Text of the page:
The conflict between cultural relevance and commercial return is a constant struggle in the UK, and this is a significant challenge for curators: to protect and to celebrate spaces of open, sometimes more challenging reflection. Audiences of 5 should matter as much as audiences of 100 in this respect – we should fear how monotone the world will look like when we all watch the same thing. More importantly, that audience of 5 might grow to an audience of 100 if it only had the chance to form roots. That audience of 5 might be an audience that really needed to find each other, and to meet that film. These spaces are important, as much as the so called safe space of guaranteed financial return, which is a different game altogether (survival of the biggest marketing budget).

To return to my opening thought, in celebrating the beauty of an open brief, I wanted to underline how rare it is to be given a combination of trust and space to explore ideas. Curating the Poetry in Motion season took a year on paper, but the work was informed by a myriad of experiences, reflections, discussions, travels, viewings, and encounters. Some of these will not even feel consciously related, but all these little ingredients have their role and reason. It always takes a surprising amount of salt to perfectly season white rice.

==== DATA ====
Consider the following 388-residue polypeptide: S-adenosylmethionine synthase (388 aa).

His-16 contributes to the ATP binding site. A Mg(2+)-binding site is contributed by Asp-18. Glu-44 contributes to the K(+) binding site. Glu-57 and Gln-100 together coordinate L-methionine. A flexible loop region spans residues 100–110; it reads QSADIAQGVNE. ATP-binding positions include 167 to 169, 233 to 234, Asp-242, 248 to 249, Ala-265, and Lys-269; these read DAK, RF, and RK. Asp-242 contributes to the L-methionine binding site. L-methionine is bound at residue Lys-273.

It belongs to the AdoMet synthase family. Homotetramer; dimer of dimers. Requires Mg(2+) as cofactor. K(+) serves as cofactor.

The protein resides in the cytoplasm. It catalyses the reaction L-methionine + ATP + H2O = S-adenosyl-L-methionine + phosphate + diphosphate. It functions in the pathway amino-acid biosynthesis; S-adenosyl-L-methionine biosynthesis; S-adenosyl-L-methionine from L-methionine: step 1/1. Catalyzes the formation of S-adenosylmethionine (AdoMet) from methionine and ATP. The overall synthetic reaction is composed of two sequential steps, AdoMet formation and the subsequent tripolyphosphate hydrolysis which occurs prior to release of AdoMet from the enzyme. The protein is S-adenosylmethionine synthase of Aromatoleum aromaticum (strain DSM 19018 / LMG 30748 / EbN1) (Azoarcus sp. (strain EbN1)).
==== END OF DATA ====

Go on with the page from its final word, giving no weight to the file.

Biography

Elhum is a BAFTA nominated producer, whose widely broadcast films have also screened at festivals including Berlinale, Hot Docs, IDFA and Rotterdam. Her credits include BAFTA nominated A Syrian Love Story (2015, Sean McAllister), BIFA Best Documentary winner Almost Heaven (2017, Carol Salter), BFI/Sundance supported Even When I Fall (2017, Sky Neal & Kate McLarnon), Tokyo and Hong Kong IFF winning Of Love & Law (2017, Hikaru Toda), ISLAND (2018, Steven Eastwood) – now used by NHS for education around death and dying, Doc/Fest 2018 Opening Film A Northern Soul (2018, Sean McAllister) and Ayouni (2020, Yasmin Fedda) – virtually launched at CPH:DOX 2020. A 2016 BFI Vision Award recipient, she is also the MENA / Iran programmer for London Film Festival and Shubbak’s film curator. Elhum was awarded the Women in Film & TV BBC Factual Award in 2017, and named a Producer on the Rise in Screen International’s 2018 Brit50 list. Elhum is a member of BAFTA, APSA and AMPAS.